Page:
those are the ripe ones ready to be harvested. So these ones, they’re still fallen off
but they’re still green so they may or may not be fully mature. So I do have another
video where actually I’ll post a link down below where I really harvest ripe and ready
Astibaba seeds that are ready to be harvested because they are brown. Also they should be
of the proper size as well. And Ashitaba is one of my favorite medicinal vegetables because
it has so many healing properties and I believe every American should be growing and eating
some of this on a regular basis for it’s rich, yellow chalcones, which have been shown
to be anti-disease like anti-cancer and all this stuff. Today well I’m just going to go ahead and
spread these guys out since, you know, they’re not fully ready to be harvested. And if I
get some coming up in this bed that would be great because this is my bed dedicated
to growing some Ashitaba. Here in the desert it does fine. This is growing in part shade
and they grow amazingly. And the next plant I want to harvest the seeds
from is right next door. But I’m going to go ahead and move over to an area where I
have a lot more of these seeds. They’re actually known as the water pepper. So the next plant I want to harvest seeds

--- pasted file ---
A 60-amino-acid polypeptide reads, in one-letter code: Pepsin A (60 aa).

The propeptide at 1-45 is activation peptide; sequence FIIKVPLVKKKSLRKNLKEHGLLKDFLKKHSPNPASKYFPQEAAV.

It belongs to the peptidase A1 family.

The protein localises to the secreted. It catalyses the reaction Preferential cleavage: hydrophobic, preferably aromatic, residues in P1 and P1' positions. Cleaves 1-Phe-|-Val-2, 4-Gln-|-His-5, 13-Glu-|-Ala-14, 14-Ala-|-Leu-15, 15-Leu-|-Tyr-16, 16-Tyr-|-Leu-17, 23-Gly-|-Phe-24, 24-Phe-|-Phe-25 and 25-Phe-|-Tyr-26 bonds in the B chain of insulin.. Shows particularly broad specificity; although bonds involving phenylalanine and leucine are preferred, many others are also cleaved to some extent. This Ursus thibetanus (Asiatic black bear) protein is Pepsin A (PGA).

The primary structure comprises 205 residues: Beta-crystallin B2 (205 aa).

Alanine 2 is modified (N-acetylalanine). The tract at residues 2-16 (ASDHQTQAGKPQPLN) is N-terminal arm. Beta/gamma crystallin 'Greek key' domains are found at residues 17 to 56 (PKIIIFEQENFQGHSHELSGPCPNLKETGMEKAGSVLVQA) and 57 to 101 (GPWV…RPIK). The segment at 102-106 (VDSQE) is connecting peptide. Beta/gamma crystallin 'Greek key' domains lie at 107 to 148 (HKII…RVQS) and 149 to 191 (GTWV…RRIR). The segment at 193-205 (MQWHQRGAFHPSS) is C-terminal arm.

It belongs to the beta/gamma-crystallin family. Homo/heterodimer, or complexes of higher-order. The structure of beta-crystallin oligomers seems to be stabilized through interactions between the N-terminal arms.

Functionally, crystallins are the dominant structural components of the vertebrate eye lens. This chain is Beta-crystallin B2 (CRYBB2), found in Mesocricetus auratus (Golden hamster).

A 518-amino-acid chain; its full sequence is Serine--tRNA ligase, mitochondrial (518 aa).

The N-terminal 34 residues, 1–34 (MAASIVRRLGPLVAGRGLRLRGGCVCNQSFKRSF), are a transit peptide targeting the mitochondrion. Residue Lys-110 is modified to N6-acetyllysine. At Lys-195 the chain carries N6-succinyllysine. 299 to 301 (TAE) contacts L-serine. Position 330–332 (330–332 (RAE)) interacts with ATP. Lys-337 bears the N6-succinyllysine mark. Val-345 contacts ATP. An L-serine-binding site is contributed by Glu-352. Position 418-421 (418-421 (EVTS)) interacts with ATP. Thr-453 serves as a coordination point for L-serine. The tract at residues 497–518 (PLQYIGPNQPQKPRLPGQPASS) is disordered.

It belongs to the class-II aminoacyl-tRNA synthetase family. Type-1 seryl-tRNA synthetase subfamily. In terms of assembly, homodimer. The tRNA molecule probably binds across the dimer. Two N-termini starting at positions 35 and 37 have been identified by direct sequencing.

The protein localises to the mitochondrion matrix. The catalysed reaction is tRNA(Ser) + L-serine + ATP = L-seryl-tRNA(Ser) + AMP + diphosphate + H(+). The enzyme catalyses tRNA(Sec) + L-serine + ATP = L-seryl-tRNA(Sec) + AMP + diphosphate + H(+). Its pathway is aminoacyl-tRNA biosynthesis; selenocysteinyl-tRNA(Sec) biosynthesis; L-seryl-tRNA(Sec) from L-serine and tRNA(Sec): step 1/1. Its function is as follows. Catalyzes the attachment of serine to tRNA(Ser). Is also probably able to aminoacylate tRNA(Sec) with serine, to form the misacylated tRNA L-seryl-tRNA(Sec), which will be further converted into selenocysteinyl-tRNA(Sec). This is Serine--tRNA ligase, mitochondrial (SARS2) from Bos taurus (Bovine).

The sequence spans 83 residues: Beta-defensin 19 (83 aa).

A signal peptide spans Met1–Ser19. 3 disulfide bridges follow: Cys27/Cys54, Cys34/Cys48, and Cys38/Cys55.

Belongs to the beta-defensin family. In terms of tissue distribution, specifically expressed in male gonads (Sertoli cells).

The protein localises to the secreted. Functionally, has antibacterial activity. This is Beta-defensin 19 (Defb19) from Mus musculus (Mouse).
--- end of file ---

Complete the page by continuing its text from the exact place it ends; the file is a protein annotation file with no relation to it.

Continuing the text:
from is right here. This is known as the water pepper. And it’s called water pepper because
I guess it likes to grow in moist areas and it tastes like hot pepper. And it doesn’t
make any kind of fruits or anything like that. But these leaves here, when they’re fresh,
they’re no longer fresh they’re dried now naturally, they’re actually quite hot
and spicy. And it reminds you of eating hot peppers. I don’t know I’ve never tried
a dried leaf. Let’s make sure there’s no bugs in this dried leaf. Alright, it looks
clean. So this is a dry leaf left on the plant. You know if I want to save it for harvesting,
I would have harvested them when they are green and then dehydrated them. Just eating
the leaf like this, I do feel a hotness in my mouth. So some of that hangs out in the
plant. It’s kind of cool. My mouth is almost a little bit on fire right now. But this is
a really good way to, you know, get more, once again, those protective plant properties,
the plant, you know, phytochemicals and phytonutrients in you. Because who knows what that thing
that heats up my mouth, what that does inside you body, is it anti-cancer, is it anti-diabetes,